October 20, 2019 - #4701 Music & the Spoken Word

The Music & the Spoken Word broadcast airs live via TV, radio, and internet stream on Sunday at 9:30 a.m. mountain daylight time. For information on other airtimes, visit the Airing Schedules page at


Conductors: Mack Wilberg and Ryan Murphy
Organist: Richard Elliott
Announcer: Lloyd Newell

“Unfold, Ye Portals”1 from The Redemption
Music: Charles Gounod
Lyrics: English translation by Reverend John Troutbeck

“The Ground” from Sunrise Mass
Music: Ola Gjeilo

“Praise the Lord with Drums and Cymbals” (organ solo)
Music: Sigfrid Karg-Elert

“When You Wish upon a Star”2 from Pinocchio
Music: Leigh Harline
Lyrics: Ned Washington
Arrangement: Michael Davis

“Have I Done Any Good?”3
Music and Lyrics: Will L. Thompson
Arrangement: David A. Zabriskie

“When the Saints Go Marching In”
Music: Spiritual
Arrangement: John Rutter

  1. On the CD A Merry Little Christmas.
  2. On the CD Showtime!
  3. On the CD Let Us All Press On.

The Spoken Word

The Art of Saying Yes

The number of good causes in the world and the diversity of needs to meet far exceed our abilities to give, even for the most generous among us. And there’s wisdom in the warning against taking on too many obligations. We can’t say yes to everyone in need.

On the other hand, we should also be careful not to make a habit of saying no. Most of the good in this world is done by people who make sacrifices. If we guard too carefully  our time and energy, we miss the sweet experiences that are found only in service to others.

One woman was waiting in the hospital for her young daughter to have major surgery, and her anxiety was almost overwhelming. Only when she began reaching out to other families to comfort them did she find comfort of her own.

Studies have shown that helpfulness and altruism actually reduce stress and even help us live longer. By giving a bit of our time, we actually come out ahead: we connect with others, we see our own problems in greater perspective, and we feel better about ourselves.1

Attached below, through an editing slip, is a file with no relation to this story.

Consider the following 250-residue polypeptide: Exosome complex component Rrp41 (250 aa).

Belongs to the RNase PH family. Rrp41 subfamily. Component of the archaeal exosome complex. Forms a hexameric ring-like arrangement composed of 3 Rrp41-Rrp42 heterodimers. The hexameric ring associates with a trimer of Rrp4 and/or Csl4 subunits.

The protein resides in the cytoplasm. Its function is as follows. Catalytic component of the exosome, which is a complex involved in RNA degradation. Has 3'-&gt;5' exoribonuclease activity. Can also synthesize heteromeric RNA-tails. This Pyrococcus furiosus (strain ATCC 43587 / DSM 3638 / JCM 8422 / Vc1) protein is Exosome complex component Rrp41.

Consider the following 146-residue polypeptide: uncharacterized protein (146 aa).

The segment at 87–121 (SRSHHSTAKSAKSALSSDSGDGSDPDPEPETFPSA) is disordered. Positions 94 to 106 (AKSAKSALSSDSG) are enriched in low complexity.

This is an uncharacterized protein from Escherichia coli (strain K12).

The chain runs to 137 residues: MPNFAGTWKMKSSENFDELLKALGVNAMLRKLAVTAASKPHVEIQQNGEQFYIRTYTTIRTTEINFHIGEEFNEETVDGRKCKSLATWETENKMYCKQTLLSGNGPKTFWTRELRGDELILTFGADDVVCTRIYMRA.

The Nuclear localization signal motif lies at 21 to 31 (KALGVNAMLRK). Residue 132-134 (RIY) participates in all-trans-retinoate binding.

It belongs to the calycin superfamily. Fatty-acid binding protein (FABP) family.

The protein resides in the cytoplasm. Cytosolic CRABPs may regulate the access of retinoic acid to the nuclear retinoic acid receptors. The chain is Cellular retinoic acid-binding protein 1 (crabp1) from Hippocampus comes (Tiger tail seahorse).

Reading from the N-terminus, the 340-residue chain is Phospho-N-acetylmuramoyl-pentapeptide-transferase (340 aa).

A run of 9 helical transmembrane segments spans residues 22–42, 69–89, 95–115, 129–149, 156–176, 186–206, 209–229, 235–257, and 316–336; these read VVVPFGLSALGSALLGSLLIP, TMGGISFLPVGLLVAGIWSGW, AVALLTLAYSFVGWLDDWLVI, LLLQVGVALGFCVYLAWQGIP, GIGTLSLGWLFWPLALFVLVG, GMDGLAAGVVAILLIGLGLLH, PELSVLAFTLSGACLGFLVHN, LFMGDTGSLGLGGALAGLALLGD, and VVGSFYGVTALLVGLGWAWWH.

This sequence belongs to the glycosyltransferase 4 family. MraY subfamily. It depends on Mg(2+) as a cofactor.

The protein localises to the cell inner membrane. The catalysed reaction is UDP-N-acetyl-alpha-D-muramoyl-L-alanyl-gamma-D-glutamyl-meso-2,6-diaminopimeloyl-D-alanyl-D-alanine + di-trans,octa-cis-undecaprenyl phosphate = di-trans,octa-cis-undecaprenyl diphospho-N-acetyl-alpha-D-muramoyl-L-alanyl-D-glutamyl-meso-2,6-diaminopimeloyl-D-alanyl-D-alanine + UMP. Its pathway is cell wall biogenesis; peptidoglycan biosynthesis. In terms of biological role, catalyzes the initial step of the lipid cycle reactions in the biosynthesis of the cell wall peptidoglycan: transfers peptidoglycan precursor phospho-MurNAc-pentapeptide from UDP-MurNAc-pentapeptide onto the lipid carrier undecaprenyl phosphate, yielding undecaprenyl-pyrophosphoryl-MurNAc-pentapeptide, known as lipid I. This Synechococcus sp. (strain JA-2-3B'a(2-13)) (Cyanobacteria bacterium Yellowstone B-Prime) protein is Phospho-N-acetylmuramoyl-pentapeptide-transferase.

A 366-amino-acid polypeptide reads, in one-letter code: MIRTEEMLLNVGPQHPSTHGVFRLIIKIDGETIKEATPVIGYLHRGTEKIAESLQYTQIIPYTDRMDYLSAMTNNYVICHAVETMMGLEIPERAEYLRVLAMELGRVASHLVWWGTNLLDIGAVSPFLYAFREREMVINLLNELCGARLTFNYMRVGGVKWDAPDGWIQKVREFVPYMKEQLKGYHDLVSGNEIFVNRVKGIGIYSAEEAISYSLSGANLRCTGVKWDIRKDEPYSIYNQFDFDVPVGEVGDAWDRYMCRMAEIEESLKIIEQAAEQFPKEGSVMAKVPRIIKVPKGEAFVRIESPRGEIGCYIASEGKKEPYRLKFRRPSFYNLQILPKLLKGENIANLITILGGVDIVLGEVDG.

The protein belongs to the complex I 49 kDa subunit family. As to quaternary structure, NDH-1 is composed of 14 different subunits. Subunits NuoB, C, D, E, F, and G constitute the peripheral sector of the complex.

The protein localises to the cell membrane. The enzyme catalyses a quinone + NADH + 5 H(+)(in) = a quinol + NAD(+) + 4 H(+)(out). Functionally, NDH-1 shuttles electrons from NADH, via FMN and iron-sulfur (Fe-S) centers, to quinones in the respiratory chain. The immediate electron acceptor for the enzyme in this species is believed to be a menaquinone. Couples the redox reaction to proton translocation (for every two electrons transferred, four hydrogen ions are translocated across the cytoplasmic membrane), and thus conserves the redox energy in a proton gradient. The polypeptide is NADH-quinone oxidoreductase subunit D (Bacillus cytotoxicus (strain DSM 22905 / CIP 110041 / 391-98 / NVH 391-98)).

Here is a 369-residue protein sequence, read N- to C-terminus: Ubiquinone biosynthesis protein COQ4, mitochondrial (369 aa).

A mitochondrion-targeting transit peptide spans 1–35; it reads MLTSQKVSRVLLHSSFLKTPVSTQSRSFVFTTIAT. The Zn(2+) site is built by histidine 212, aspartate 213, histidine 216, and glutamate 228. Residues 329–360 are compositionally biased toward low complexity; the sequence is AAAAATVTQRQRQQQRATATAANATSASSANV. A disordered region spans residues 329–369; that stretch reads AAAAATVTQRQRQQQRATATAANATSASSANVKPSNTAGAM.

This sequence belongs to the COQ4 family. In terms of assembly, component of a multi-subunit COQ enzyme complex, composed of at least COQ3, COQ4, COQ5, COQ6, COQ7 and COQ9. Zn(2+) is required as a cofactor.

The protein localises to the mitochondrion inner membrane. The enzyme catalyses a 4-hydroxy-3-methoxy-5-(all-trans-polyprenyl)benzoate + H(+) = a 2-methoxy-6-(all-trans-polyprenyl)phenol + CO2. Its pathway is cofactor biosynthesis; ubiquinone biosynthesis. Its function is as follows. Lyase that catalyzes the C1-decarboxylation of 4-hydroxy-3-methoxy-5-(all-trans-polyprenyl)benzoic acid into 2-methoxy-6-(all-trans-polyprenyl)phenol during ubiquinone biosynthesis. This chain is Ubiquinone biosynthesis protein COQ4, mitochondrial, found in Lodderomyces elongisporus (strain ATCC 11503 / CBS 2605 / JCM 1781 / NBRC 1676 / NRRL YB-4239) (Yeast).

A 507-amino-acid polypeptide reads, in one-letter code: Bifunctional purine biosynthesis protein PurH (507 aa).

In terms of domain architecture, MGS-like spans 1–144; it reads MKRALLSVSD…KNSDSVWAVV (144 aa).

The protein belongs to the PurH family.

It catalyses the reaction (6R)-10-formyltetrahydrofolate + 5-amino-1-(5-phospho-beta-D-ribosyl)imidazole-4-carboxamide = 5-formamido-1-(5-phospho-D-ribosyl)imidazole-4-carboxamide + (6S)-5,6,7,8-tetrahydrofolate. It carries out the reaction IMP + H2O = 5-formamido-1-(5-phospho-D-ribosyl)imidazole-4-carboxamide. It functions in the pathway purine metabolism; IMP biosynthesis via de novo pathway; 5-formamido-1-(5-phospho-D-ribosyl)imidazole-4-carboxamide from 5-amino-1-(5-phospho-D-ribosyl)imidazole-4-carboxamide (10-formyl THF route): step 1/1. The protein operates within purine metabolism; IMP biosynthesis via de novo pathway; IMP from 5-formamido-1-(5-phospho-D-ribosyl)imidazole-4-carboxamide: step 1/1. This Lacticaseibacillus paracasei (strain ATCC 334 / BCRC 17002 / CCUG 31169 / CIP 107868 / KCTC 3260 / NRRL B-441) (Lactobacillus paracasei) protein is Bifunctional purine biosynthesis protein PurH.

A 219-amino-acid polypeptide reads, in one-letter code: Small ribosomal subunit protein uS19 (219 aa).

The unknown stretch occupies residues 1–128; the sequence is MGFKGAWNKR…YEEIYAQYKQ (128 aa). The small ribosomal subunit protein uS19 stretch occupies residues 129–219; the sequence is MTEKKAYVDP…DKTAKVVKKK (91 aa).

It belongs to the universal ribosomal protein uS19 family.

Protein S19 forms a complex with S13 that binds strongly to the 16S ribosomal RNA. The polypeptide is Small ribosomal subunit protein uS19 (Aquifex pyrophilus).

And yet if you ask generous people why they serve so selflessly, they typically don’t explain that they want to live longer or improve their quality of life. They don’t view service as if it were a financial investment, only giving if the long-term dividends outweigh the costs. Rather, they give because it’s the right thing to do.

Sometimes we hesitate because we doubt how much good we can really accomplish. But as Neal A. Maxwell said, “God does not begin by asking us about our ability, but only about our availability, and if we then prove our dependability, he will increase our capability!”2

We can begin with something as small as offering our seat to an elderly person, letting someone go ahead of us in line, or thanking someone for the work they do. Yes, there is a cost in time and energy, but isn’t this why we were given time and energy in the first place—not to hoard it but to share it? As one generous person once said, “It is only in the giving of oneself to others that we truly live.”3

  1. See "Doing Good Does You Good," Mental Health Foundation,
  2. Neal A. Maxwell, "It's Service, Not Status, That Counts," Ensign, July 1975, 7.
  3. The Wisdom of Ethel Percy Andrus, comp. Dorothy Crippen (1968), 117.